Paradoxically, one of the areas of IT cost takeout and recovery that we see enterprise clients most interested in pursuing is business process outsourcing (BPO) – which tends to be adopted in order to reduce operational and IT costs. But as businesses rethink how they work, BPO is ripe for rethinking as well.

Many opportunities for rethinking and reconsideration exist in most BPO, but four tend to come up the most frequently. For each, I have noted typical percentage ranges of cost change that I have seen negotiated over the past few months. Any actual amounts of spend reduction can vary widely, of course; your mileage may very, past performance is no guarantee of future results, etc.

  1. Services usage and associated expenses. If and when staff are laid off, reassigned, or furloughed, every relevant services contract should be examined for potential pricing and cost changes. That applies whether the contract is based on number of users, amount of use, or any combination. Look at associated software/SaaS, IaaS, and related services costs as well. Effective negotiators should see cost reductions proportional to staff or usage reduction.
  2. Three may be a crowd. We often see third-party contractor and services expenses included in BPO agreements. Changes in enterprise BPO use usually change the need for, and cost of, third party contract services. I have seen clients reduce overall BPO cost by as much as 10 percent through reduction of third-party roles.
  3. Scope creep. Any project manager is familiar with “scope creep,” but it is not always as apparent when contracting for and managing BPO. Scope creep in BPO refers to the expansion of services use beyond the intended applications, processes, and/or user groups. This can inflate usage costs well beyond original expectations, and wreak havoc with departmental budgets. Audit BPO use by user, by functional group, and by department, and compare the results against departmental budgets and spending – and against the BPO contract terms. Savings of up to 15 percent are not unusual.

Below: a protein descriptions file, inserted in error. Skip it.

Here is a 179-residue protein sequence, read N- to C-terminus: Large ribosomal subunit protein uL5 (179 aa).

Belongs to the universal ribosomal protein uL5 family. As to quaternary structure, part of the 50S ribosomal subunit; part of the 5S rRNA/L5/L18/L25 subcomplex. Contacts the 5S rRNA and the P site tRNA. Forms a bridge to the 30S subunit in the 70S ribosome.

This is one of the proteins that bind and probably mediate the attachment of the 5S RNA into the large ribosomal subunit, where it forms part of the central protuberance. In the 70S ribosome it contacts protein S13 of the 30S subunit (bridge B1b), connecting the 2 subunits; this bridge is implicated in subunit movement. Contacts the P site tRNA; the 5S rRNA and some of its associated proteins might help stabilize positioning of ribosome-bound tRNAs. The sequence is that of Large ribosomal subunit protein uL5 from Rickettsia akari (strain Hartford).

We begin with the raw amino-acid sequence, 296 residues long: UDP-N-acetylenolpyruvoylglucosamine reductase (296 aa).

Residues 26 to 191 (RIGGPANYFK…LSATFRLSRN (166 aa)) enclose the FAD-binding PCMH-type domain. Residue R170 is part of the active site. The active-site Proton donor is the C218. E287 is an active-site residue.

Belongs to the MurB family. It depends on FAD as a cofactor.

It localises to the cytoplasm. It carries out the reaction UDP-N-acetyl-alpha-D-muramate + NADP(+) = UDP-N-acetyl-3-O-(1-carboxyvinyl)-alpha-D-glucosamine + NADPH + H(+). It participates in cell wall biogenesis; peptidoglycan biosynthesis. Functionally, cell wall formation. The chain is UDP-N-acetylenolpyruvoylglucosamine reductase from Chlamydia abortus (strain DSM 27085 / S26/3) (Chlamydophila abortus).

4. Contract leakage. The difference between the value expected per the contract, and the value realized from the services used, is the “leakage.” It is rarely intentional, but it happens, because real-world business conditions and operations vary over time. As part of the audit noted above, assess BPO outcomes versus costs of producing said outcomes – the enterprise’s own costs if known, and any market/industry competitive benchmarks. If the BPO contract is based at all on process outcomes, compare what is being measured versus what is stipulated. The percentage cost savings in this area are among the most variable, and could range from a few points on up to above 20 percent, depending upon contracted terms and the existence of outcome-linked pricing.

These Circumstances Are Audit Triggers

Any of the above circumstances should be enough to (1) trigger an internal audit of services use, and (2) enable renegotiation of existing BPO contracts and relationships. And put bluntly, BPO providers face the same types of challenges that most businesses face right now. Most will at least consider some renegotiation. They may accept lower margins on some services; they may provide more service at no additional cost; they may reduce current pricing and/or extend current pricing beyond the current contract.

Strategically, this is likely a good time to re-think enterprise use of BPO overall. The current global drive toward digital workplaces is reshaping enterprise business structures, operations, and cost models. Previous and current BPO initiatives may not work in emerging digital markets.